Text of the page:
"There is not a more important and fundamental principle in legislation, than that the ways and means ought always to face the public engagements; that our appropriations should ever go hand in hand with our promises. To say that the United States should be answerable for twenty-five millions of dollars without knowing whether the ways and means can be provided, and without knowing whether those who are to succeed us will think with us on the subject, would be rash and unjustifiable." -- James Madison, Speech in Congress, 1790

"It is an object of vast magnitude that systems of education should be adopted and pursued which may not only diffuse a knowledge of the sciences but may implant in the minds of the American youth the principles of virtue and of liberty and inspire them with just and liberal ideas of government and with an inviolable attachment to their own country." -- Noah Webster, On Education of Youth in America, 1788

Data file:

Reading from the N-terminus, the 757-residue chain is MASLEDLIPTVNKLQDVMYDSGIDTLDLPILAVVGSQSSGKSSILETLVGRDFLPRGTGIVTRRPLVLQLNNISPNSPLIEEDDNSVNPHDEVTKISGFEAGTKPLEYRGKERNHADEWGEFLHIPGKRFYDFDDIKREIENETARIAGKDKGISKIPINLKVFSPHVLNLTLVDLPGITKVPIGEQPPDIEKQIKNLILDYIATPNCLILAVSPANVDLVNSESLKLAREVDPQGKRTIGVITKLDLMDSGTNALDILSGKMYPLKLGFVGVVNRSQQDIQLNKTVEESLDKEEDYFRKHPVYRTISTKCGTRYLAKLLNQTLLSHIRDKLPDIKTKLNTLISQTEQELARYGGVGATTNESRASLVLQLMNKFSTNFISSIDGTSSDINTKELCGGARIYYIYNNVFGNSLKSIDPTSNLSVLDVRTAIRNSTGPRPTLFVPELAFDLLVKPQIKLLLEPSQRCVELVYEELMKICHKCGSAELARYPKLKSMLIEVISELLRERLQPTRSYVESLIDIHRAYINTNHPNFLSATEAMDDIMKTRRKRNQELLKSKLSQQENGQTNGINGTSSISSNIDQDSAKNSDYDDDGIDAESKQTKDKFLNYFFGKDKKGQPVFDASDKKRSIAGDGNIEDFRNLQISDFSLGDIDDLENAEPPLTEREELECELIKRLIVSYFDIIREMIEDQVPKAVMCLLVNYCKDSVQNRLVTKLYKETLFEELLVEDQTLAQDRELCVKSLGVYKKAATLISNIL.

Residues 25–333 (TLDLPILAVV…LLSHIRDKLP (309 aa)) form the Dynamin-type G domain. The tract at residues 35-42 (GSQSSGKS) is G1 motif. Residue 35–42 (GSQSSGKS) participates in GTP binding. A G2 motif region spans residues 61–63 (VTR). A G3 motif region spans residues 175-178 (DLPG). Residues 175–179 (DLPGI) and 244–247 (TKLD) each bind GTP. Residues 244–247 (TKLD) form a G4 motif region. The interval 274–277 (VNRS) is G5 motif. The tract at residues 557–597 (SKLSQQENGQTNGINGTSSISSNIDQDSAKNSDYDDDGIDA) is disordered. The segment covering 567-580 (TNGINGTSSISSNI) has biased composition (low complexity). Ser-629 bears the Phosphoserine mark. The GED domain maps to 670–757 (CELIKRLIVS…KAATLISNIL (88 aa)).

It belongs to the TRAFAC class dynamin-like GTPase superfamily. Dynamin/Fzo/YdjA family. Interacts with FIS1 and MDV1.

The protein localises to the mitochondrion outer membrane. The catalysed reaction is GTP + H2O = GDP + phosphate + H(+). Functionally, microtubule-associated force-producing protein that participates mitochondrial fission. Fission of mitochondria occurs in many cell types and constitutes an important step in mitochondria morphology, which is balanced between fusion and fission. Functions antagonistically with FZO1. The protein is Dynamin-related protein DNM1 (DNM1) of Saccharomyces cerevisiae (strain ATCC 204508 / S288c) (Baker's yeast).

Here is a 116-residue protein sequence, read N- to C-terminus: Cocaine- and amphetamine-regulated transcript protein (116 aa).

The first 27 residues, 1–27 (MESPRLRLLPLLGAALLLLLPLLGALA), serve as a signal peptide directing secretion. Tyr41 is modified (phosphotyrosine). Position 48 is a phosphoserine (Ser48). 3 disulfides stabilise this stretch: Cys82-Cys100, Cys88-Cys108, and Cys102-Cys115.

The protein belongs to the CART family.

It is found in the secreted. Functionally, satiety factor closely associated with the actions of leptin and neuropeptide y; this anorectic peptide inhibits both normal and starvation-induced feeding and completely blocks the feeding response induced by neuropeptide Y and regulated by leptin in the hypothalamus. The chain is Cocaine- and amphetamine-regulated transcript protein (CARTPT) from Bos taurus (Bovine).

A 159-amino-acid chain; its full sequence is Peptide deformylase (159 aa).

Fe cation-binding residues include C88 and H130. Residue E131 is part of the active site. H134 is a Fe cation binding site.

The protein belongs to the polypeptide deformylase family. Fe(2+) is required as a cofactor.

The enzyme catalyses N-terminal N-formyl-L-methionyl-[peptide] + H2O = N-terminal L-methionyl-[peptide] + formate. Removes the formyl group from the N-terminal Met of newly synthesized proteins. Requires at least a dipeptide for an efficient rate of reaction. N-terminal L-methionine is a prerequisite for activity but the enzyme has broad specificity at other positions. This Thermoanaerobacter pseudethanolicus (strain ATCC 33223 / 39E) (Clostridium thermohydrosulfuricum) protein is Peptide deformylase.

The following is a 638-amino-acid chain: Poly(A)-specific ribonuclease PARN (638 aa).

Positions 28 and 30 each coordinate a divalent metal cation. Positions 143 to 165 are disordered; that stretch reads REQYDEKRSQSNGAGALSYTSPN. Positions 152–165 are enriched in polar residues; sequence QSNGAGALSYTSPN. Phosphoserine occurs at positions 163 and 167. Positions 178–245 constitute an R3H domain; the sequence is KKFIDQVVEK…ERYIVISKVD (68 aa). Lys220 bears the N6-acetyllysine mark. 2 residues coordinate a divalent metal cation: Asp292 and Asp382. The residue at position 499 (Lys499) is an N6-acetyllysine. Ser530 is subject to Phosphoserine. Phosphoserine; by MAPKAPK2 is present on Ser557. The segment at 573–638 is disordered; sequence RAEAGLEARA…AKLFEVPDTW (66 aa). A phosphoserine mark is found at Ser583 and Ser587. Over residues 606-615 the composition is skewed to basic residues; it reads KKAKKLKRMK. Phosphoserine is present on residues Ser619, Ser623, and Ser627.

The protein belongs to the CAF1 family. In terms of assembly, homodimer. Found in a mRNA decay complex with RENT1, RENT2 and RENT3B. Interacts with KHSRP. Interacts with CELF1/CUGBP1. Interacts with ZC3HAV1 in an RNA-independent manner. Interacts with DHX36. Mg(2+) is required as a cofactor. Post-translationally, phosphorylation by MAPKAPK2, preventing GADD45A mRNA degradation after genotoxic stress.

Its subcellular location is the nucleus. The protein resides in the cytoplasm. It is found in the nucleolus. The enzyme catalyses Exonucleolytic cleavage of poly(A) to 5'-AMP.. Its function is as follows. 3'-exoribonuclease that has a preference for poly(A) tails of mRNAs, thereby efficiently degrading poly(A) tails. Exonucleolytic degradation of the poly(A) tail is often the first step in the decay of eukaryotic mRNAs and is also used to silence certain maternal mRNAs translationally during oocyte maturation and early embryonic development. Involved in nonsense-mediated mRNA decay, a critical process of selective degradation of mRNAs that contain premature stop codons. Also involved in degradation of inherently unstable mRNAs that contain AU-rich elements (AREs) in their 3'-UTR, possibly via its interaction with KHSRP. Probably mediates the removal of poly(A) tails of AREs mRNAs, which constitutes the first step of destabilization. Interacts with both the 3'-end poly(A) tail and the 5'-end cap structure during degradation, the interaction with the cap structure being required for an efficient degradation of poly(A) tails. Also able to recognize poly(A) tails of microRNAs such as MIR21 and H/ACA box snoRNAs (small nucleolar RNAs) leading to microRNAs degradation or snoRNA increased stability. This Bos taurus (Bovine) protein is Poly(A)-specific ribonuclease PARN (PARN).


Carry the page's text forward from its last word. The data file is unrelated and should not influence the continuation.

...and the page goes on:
"I think we have more machinery of government than is necessary, too many parasites living on the labor of the industrious." -- Thomas Jefferson, 1824

"Men, to act with vigor and effect, must have time to mature measures, and judgment and experience, as to the best method of applying them. They must not be hurried on to their conclusions by the passions, or the fears of the multitude. They must deliberate, as well as resolve." -- Joseph Story, Commentaries on the Constitution, 1833

"When we are planning for posterity, we ought to remember that virtue is not hereditary." -- Thomas Paine, Common Sense, 1776

"A feeble executive implies a feeble execution of the government. A feeble execution is but another phrase for a bad execution; and a government ill executed, whatever may be its theory, must be, in practice, a bad government." -- Alexander Hamilton in Federalist 69 (1787)

"[I]t may be laid down as a general rule that [the People's] confidence in and obedience to a government will commonly be proportioned to the goodness or badness of its administration." -- Alexander Hamilton, Federalist No. 27, 1787

"There was never a slave who did not choose to be a slave. The choice may be between bondage or death but the choice is always there." -- Tyrion Lannister - Game Of Thrones